Home » NASA and China are competing for space allies in the Middle East
China Global News Middle East News

NASA and China are competing for space allies in the Middle East

Recently, NASA Administrator Bill Nelson visited the United Arab Emirates to discuss the possibility of including Emirati astronauts on future Artemis expeditions to the moon. In the meantime, China has signed with Egypt in a series of space cooperation agreements, including participation in Beijing’s proposed International Lunar Research Station. 

The two events illustrate how the NASA-Chinese race to the moon has taken on a diplomatic dimension.

The UAE is one of the original signatories of the Artemis Accords, an agreement setting out rules for nations operating on celestial bodies such as the moon and Mars. It is also turning increasingly to technology, including space exploration, as the basis of its economy as oil and gas become less important.

The UAE has developed a robust space program, especially for a country of its size. Its Mars Hope mission launched in August 2020 and entered Mars orbit in February 2021. The Rashid lunar rover rode to the lunar surface on the Japanese Hakuto-R lander, which was lost attempting to land on the lunar surface in April. The UAE is currently working on an asteroid mission to be launched in 2028.

The UAE has its own astronaut corps, one member of which, Sultan Alneyadi, recently concluded a six-month tour on the International Space Station. NASA is thus very keen to cement ties with the Arab Gulf state further by including Emirati astronauts in the Artemis project.

The United Arab Emirates has also forged ties with China’s lunar effort. According to Space News, the Deep Space Exploration Laboratory, the University of Sharjah and the UAE signed a memorandum of understanding “on cooperation on the International Lunar Research Station” on Nov. 14. 

Is the UAE hedging its bets? Playing both sides against the middle? In any case, the country is in the position of being wooed by both sides of the modern space race.

In the meantime, Egypt, the largest country in terms of population in the Middle East, has signed on with China’s International Lunar Research Station project. The agreement is the latest in China’s engagement with Egypt on space, which includes the establishment of a Satellite Assembly, Integration and Test Center in Cairo and the recent launch of the Misrsat-2 remote sensing satellite.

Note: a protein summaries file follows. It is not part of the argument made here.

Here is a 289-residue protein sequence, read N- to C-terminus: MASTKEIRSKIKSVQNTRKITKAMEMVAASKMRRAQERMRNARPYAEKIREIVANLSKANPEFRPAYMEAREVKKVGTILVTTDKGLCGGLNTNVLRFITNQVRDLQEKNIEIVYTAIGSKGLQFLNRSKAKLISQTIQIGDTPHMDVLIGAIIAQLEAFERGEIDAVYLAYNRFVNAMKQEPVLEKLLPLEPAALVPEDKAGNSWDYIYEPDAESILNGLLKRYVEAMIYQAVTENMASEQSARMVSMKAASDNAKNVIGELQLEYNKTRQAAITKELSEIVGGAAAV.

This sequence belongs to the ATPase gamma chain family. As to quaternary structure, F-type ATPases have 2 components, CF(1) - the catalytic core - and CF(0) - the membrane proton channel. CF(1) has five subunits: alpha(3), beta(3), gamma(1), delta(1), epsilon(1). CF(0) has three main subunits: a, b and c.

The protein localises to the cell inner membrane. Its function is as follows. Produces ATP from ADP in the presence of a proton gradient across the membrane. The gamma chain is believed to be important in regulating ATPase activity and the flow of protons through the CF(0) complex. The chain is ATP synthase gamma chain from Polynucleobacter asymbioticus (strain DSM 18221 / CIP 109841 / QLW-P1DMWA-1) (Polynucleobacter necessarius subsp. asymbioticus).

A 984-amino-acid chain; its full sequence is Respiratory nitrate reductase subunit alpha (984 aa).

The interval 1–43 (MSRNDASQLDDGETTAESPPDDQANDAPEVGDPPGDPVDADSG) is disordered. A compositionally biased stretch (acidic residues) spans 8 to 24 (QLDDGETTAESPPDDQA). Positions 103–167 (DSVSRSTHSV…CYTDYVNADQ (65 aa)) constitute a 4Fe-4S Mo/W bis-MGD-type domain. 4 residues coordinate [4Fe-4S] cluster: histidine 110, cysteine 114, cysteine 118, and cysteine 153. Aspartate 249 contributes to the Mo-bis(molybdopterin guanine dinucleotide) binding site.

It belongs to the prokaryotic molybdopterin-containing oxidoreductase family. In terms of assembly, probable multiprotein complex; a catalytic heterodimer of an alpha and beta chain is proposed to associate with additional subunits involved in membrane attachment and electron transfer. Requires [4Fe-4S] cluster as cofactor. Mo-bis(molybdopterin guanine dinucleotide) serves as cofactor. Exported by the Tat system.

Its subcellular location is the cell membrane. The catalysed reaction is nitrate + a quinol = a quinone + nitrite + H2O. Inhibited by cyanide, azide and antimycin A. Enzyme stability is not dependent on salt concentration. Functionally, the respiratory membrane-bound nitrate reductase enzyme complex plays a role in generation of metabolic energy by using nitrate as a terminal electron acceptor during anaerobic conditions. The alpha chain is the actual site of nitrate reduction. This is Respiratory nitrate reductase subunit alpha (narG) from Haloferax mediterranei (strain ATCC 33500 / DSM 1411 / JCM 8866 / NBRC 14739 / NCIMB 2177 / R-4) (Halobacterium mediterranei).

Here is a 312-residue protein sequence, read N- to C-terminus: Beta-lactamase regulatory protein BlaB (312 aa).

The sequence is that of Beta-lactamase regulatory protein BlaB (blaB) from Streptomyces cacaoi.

Egypt and China also signed a memorandum of understanding concerning space cooperation and the peaceful use of space. Egypt joins an increasing number of developing world countries, including Venezuela, South Africa, Pakistan and Azerbaijan, in China’s lunar base axis.

Who benefits from these two latest forays into space diplomacy?

The United States and the UAE certainly benefit from deepening ties in the Artemis program. The UAE gains the support of NASA in its quest to create a technology infrastructure. It also gains the prestige and experience of seeing its nationals walking on the lunar surface, something that was inconceivable just a few years ago.

In return, NASA gets the expertise of Emirati scientists and engineers as well as investment from the Arab Gulf nation. The United States deepens ties with an important ally in the Middle East.

The fact that Artemis serves important foreign policy objectives is certainly a good selling point in Congress when it’s time to vote for more funding for the back-to-the-moon program.

The Chinese deal with Egypt provides certain benefits for both sides as well. Egypt gets a lot of Chinese investment for its nascent space program. China gains political and diplomatic influence in an important Arab nation.

The United States is still ahead of China in the use of space diplomacy to expand its influence, especially in the Middle East. Besides the UAE, Israel, Saudi Arabia and Bahrain are signatories of the Artemis Accords. An Israeli antiradiation vest flew on the Artemis I mission. NASA and Israel are working together on the Beresheet 2 moon landing mission. Both Israeli and Saudi astronauts have flown on NASA space missions, and it would not be surprising if they were to also fly on future Artemis missions to the moon.

Still, the United States should not be complacent. Both Egypt and Jordan, moderate Arab states, should be enticed into the Artemis Accords. The Artemis Program alone will not bring peace to the Middle East, but it will demonstrate the benefits of the peaceful exploration of space in a part of the world too often characterized by war and death.  

Source : The Hill